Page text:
In the wake of the Mueller Report being submitted to the Department of Justice, there will be serious introspection across the United States about its impact on the Trump administration, the 2020 presidential election, and the office of President in general. One thing for certain though is that during the two-year investigation and associated media attention and political posturing, the relationship between the United States and Russia has sunk to its lowest point since the Cold War.
It should be remembered that we are not even a decade from Hillary Clinton’s “Russian Reset” button with Foreign Minister Sergei Lavrov, the New START Treaty, and President Obama telling a Russia-skeptical Romney that the “1980s are calling to ask for their foreign policy back”.
Now, many Washington policymakers are racing to see who can paint Vladimir Putin’s Russia as a greater existential threat to the United States and civilization at large.
The politically-driven acrimony toward Moscow has created animosity and suspicion between the two nuclear-armed countries which possess 90 percent of the world’s nuclear weapons. That is short-sighted and needlessly risky. Regardless of opinion about their authoritarian government and its geopolitical priorities, it better suits U.S. national security not to maintain an antagonistic relationship with Russia. We must find a way to co-exist—nobody wins a nuclear war, as we understood during the Cold War.
If political grievances can be set aside, Congress can make a positive impact by putting our foreign policy towards Russia on a realistic and pragmatic track.
Winston Churchill famously described his posture toward Russia by saying, “Russia is a riddle wrapped in a mystery inside an enigma, but perhaps there is a key. That key is Russian national interest.” His commentary on the subject is well worth reading today, as the detailing of Russia’s historic interests and fears are still very relevant.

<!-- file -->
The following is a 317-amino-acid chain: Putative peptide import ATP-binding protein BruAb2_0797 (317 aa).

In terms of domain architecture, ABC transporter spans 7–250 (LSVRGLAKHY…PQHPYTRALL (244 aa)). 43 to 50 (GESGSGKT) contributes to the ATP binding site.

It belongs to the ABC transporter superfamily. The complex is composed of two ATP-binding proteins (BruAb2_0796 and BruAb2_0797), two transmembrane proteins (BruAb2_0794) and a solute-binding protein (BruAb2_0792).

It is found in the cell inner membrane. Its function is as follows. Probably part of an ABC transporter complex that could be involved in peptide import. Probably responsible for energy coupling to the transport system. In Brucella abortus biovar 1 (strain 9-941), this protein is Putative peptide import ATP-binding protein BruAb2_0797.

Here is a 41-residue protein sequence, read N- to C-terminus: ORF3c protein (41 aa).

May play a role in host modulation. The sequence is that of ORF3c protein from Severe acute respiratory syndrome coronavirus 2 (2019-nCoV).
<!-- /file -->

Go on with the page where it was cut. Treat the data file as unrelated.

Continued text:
Gaining a better understanding of Russian interests and realizing a more pragmatic approach to our relationship can begin with Congress’s constitutionally delegated powers to offer advice and consent on treaties and regulate commerce with foreign nations.
Committee hearings on Capitol Hill are more often making headlines for political sparing than for substantial work, but historically they can be influential and decisive toward the outcome of our foreign and military policies. The Church Committee of the 1970s ushered in significant reforms to the U.S. spy services that have defined the intelligence community through the end of the Cold War and into the war on terrorism.
In the 1980s, the Armed Services Committees under Sen. Barry Goldwater and Rep. Bill Nichols held extensive hearings on the structure and organization of the military services, culminating in the Goldwater-Nichols Department of Defense Reorganization Act of 1986. Goldwater-Nichols remains the most significant reorganization of the U.S. military since the end of World War II, and its core tenants have underpinned defense policy and posture for more than three decades.
Hearings in the respective national security committees of the House and Senate focusing on Russian foreign interests, military and intelligence capabilities, and the U.S.-Russian relationship could help bring clarity to issues that have been compromised by hyper-politicization over the past two years. Leaders on both sides of the aisle have been guilty of threat inflation and mischaracterization about Russian interests as they seek political points, which negatively impacts overall policymaking.
One area where Congress could be particularly diligent in examining is further expansion of the NATO alliance. It is no secret Moscow has felt threatened by NATO’s expansion into former Soviet Bloc countries, and the Russians have become more belligerent in their opposition as the alliance gets closer to their borders. This wouldn’t be a surprise to Churchill, who 80 years ago identified encroachment from Western Europe as contrary to the historic interest of Russia.
But for some U.S. leaders, it seems this reaction from the Kremlin is the sole justification for adding members to the alliance; not the economic and security needs of the United States or other alliance members. There is no discernible benefit to the United States of having countries with militaries smaller than the police departments of large cities join us in a military alliance where we’re literally risking American lives, but one of the prominent arguments in support of NATO expansion has been the predictable opposition it provokes from Russia.
Such misguided arguments could be challenged by congressional work that seeks truth and clarity; work which would not be possible with today’s toxic environment. But if cooler heads can now prevail on Capitol Hill, significant progress could be made in refocusing our Russian strategy toward policies that are more beneficial to our national interests—the most important reason to improve the U.S.-Russia relationship is to avoid nuclear war, after all.